‘Tis the season. Share how Case IH equipment helps you Be Ready for the holidays and you could win one of three collectible toys.
If your holiday shopping list includes a pre-owned tractor, visit your Case IH dealer to discover two great offers.
As we spend time with friends, family and loved ones during the holidays, we want to thank you for using and supporting Case IH throughout the year.
Optimism and livestock production go together like cheese and burgers. Caring for animals, watching them grow, feeding the world — what’s not to be optimistic about? With a positive outlook for 2015, there is good reason to prepare for a productive year.
Don’t feel bad. You’re not alone if you pushed your equipment harder and stretched maintenance schedules through the long harvest season. It’s now time to get back on track.
As 2014 winds down, you’re likely already deep into planning for 2015 — ordering seed, pulling soil samples, deciding which inputs to prepay and whether equipment needs replacing or upgrading. Perhaps now, more than in recent years, the equipment decision will lead you to another question: Buy or lease?
There’s a good chance data breaches have affected you or someone you know. Although data breaches at financial institutions and retailers directly threaten our bank accounts and grab national headlines, how often do we think about data security on the job?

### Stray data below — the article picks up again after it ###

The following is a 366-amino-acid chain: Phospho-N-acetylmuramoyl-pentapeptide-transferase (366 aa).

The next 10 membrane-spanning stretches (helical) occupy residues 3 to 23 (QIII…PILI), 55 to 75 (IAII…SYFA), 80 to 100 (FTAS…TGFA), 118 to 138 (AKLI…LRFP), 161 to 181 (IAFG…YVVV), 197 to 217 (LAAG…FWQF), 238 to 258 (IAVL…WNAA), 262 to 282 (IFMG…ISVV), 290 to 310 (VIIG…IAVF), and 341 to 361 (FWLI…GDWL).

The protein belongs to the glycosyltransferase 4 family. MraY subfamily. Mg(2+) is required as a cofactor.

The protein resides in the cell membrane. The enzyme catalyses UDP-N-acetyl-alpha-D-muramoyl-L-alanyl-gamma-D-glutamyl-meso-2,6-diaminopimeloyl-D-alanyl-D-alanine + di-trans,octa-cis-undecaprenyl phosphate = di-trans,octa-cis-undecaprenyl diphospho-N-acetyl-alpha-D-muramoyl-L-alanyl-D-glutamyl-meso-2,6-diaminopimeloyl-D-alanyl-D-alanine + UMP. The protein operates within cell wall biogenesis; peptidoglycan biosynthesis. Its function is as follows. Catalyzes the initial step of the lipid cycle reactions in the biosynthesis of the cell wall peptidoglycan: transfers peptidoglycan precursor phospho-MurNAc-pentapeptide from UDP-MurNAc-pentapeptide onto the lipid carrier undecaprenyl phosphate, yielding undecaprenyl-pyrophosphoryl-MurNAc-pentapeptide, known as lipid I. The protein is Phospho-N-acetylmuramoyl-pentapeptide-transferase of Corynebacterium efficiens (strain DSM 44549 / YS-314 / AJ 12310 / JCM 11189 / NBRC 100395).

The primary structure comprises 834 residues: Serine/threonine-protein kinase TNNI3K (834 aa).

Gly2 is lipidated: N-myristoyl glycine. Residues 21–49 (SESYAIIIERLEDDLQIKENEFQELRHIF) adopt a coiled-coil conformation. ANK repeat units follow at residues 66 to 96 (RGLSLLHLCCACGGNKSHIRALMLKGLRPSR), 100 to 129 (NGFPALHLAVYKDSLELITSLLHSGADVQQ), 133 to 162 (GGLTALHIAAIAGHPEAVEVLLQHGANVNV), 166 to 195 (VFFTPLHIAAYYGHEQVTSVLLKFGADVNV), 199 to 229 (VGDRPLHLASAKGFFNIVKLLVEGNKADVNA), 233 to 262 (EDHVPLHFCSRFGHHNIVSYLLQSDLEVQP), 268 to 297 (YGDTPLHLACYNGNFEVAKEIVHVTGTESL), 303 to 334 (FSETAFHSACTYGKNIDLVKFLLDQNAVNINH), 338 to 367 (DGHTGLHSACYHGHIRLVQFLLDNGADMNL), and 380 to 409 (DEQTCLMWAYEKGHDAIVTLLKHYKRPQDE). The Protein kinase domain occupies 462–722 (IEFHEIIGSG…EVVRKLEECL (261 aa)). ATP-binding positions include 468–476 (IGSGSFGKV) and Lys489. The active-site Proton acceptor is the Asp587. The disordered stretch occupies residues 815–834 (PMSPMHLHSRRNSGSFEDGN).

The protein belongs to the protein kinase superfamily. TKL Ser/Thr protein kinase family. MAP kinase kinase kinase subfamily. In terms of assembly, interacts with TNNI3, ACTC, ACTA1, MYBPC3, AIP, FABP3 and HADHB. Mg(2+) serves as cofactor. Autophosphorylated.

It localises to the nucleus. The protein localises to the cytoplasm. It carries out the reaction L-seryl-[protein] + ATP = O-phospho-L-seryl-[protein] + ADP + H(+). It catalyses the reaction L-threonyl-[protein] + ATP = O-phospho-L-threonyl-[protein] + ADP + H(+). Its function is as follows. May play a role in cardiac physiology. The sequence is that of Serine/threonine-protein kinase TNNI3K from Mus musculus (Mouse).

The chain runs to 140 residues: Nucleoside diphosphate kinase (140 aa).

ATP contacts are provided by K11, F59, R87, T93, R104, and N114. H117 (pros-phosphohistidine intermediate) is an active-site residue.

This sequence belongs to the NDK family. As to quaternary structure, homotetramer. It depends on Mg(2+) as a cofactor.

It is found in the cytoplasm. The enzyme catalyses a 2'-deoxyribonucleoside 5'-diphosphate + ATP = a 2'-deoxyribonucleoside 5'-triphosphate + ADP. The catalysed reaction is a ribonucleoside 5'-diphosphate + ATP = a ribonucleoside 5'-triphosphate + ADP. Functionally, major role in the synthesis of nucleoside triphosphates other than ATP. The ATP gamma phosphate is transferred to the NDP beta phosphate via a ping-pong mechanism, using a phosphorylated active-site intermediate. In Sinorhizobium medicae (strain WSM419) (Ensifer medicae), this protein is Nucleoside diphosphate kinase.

Whether you’re running one combine or 10, two tractors or 20, you’ve got a fleet, and you count on it to keep you productive. It’s much more than equipment; it’s an asset. Like any asset, it requires management to achieve an optimal return.
As grain bins for on-farm storage popped up like crops during spring in recent years, they brought improved marketing options and reduced commercial storage costs. They also shifted more grain quality responsibility to the producer.
We are seeing the light at the end of the tunnel for the 2014 harvest season. In western Iowa, western Minnesota, South Dakota and southern North Dakota, the corn harvest is more than 50 percent complete, with yields of 160 to 190 bushels per acre. A good share of soybeans also have been harvested, with some of the best yields in Iowa at 60 or more bushels per acre.